Home News In Pictures: Laois school help launch dog fouling awareness campaign

In Pictures: Laois school help launch dog fouling awareness campaign

Launching the Dogs Trust Ireland The Big Scoop dog fouling awareness campaign at St. Joseph's N.S. Mountmellick. Paul Cleary, Education officer with Dogs Trust and 'Magic' are pictured with pupils Leah Guilfoyle, Holly Melia and Aisha Ikeje; members of Mountmellick Tidy Towns, Maura Redin, Joe Melia, Barbara Lalor and Kitty Creighton along with Ann-Marie Kelly, Laois County Council. Picture: Alf Harvey

A Laois primary school has teamed up with Dogs Trust Ireland to launch a ‘dog fouling awareness’ campaign.

St Joseph’s NS from Mountmellick are fully behind this initiative which aims to clean up our streets and end this terrible problem.

‘The Big Scoop’ dog fouling awareness campaign aims to encourage dog owners to take responsibility and pick up after their dogs, thus reducing the amount of dog poop being left in public spaces.

In an effort to encourage communities across the country to tackle the issue of dog fouling in their area, the charity will take part in Tidy Towns 2018, the 60th anniversary of this national competition, under the Special Award Category of the competition.

The charity is eager to see communities demonstrate the most creative and sustainable way of dealing with the issue of dog fouling in their community.

As part of the nationwide campaign, the Education and Community team at Dogs Trust will distribute educational packs to participating primary schools across the country and deliver ‘The Big Scoop’ workshops, in some of these schools, educating over 28,500 children about the importance of cleaning up after their dog.

Recent research carried out by Behaviour & Attitudes for Dogs Trust revealed that 7 in 10 people claimed to have walked in dog poop on the street, 43% came across dog poop in their local children’s park, 24% rolled a buggy through dog poop, 20% rolled a bicycle through it and 10% rolled their wheelchair through it.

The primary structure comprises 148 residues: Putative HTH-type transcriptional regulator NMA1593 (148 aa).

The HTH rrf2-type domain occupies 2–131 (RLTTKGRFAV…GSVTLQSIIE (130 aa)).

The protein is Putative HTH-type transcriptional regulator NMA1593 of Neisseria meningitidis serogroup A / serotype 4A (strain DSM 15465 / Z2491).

Not only is dog poop an unpleasant sight and smell, but it is unhygienic and can spread disease.

It has been estimated that a single gram of dog waste can contain 23 million faecal coliform bacteria, which are known to cause cramps, diarrhoea, intestinal illness, and serious kidney disorders in humans.

It can also contain nasty bacteria such as E-coli and parasites like roundworm, the larvae of which can cause loss of vision.

The charity are urging the public to always pick up after their dog using a Poo Bag or a scooping device before disposing of it in any bin and then to wash their hands when they get home.

Fiona Gregan, Education Manager at Dogs Trust said: “It is vital that we teach the next generation of dog owners the importance of picking up after their dog.

“Dog fouling is a human problem, not a dog one and this is the foundation we use when teaching children. We will educate the children through a three tier approach towards dog fouling – ‘Law, Health Implications and the People it can affect’.

“We hope that by teaching these simple principles to children it will instill the importance of taking responsibility for their own dogs for years to come and will help make Ireland a better place to live for both humans and dogs.”

There are certain people in our community who are more at risk of coming into contact with dog poop and putting their health at risk, such as; wheelchair users, visually impaired people, babies and toddlers who love to explore the world with their hands, those who use buggies and prams, as well as people playing sports.

Whether you own a dog or not, dog poop in public spaces affects everyone.

The charity is asking dog walkers to be kind to their community – dog poop can get on wheels, hands and feet. So please Bag It, Bin it.

Remember that cleaning up after your dog is the law and owners who don’t are guilty of an offence and can be fined if the poop is left behind.

SEE ALSO – Night time dog fouling a ‘major problem’